Thursday, March 14th, 2013
I’ve mentioned previously the advice a colleague gives her hotel clients: Welcome and encourage all travelers, not just the business guest who, while exiting the airport, checks in through a smartphone application [app] to learn his/her room number and doesn’t need a porter or any reception services. Remember the traditional traveler who wants to check in with a person: You need them both.
I thought of her warning–no doubt she knew of hotels that forgot their tech-deprived clients when eliminating jobs and/or services–when a friend described his frustrating experience reading a printed travel magazine from a major publisher. It was designed to be read on a tablet or smartphone and was almost useless as a printed document.
Information in the cover story about Rome, such as the address or phone number of a featured shop, hotel, restaurant or tourist attraction, was nowhere on the printed pages or in the back where editors sometimes tuck such information.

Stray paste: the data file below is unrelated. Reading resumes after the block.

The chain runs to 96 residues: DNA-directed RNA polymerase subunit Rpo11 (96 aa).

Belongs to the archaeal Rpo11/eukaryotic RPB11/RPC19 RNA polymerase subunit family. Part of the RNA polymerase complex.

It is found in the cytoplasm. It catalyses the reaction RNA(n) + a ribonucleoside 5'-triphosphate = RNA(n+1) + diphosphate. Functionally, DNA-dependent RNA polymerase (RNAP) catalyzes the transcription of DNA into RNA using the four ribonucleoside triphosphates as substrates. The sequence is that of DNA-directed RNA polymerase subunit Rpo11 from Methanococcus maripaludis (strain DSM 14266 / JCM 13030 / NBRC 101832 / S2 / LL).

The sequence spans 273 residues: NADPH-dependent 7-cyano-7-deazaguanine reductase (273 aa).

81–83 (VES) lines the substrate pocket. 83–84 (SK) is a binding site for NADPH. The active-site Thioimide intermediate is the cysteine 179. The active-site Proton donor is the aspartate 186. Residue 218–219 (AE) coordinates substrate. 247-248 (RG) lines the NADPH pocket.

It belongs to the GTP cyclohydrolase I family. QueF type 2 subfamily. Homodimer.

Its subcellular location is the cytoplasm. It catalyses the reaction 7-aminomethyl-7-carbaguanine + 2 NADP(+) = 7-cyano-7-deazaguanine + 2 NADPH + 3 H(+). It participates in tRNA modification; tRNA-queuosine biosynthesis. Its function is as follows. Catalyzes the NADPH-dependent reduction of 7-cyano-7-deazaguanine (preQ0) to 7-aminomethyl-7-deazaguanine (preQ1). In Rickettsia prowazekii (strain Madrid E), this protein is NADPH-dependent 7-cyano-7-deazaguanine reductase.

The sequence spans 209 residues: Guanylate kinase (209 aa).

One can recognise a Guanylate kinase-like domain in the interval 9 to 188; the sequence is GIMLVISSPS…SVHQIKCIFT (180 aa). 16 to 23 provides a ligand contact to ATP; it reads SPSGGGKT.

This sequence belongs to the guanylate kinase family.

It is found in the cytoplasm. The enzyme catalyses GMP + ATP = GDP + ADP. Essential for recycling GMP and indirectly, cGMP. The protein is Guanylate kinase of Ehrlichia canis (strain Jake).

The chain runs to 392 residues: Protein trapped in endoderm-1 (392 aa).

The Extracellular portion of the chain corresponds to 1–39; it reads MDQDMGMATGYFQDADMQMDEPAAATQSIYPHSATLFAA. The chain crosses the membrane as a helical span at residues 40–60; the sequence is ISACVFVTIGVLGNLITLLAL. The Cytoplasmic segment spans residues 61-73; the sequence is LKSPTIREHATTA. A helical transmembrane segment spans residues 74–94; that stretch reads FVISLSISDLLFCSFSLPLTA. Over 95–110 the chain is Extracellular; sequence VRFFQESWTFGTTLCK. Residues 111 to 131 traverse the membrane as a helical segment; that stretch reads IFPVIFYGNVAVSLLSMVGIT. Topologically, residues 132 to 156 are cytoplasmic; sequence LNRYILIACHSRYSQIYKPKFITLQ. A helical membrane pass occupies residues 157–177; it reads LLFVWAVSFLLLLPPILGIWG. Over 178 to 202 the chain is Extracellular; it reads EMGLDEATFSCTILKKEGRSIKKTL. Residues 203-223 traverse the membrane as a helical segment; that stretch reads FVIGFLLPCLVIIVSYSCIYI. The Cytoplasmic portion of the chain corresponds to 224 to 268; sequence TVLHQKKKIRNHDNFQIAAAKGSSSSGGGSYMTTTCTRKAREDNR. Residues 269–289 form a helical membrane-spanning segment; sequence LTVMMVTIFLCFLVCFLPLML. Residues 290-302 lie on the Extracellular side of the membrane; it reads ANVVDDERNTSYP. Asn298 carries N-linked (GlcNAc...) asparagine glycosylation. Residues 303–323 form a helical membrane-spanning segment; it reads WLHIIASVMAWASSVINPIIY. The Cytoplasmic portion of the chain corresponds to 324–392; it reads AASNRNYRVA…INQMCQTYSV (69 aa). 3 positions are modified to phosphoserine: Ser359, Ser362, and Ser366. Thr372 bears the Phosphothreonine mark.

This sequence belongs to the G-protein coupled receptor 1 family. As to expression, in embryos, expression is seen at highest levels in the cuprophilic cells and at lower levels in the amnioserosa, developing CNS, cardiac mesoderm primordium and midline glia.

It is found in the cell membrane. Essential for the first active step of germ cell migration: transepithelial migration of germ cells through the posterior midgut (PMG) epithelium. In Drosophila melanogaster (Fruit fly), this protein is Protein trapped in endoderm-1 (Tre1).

By comparison, last week’s New York Magazine listed an address and phone number for every one of hundreds of entries in its “Best of New York 2013” issue covering countless categories. Now that’s a keeper.
To find an address or phone number you have to be at a computer to type in each email address–such as palazzoesposizioni.it. Try getting that one right the first time from the italicized 8-point type. I got it wrong—left out one of the z’s–which is easy to do as most of the addresses are long and, for many of the readers, in a foreign language. Then what? Where do you write the address? There’s no room on the printed pages.
My friend wrote, “What a waste of money—I can’t be the only reader who feels cheated.”
Saving the article as-is for a trip file is out of the question. Who would subscribe or pay $5 for another newsstand copy?
Why, when companies jump on the latest bandwagon in search of new customers, do they so often forget about at least half of everyone else? Even the slickest and once smartest can be embarrassingly clumsy in making a transition or adding technology. Have you noticed similar examples in these or in different industries?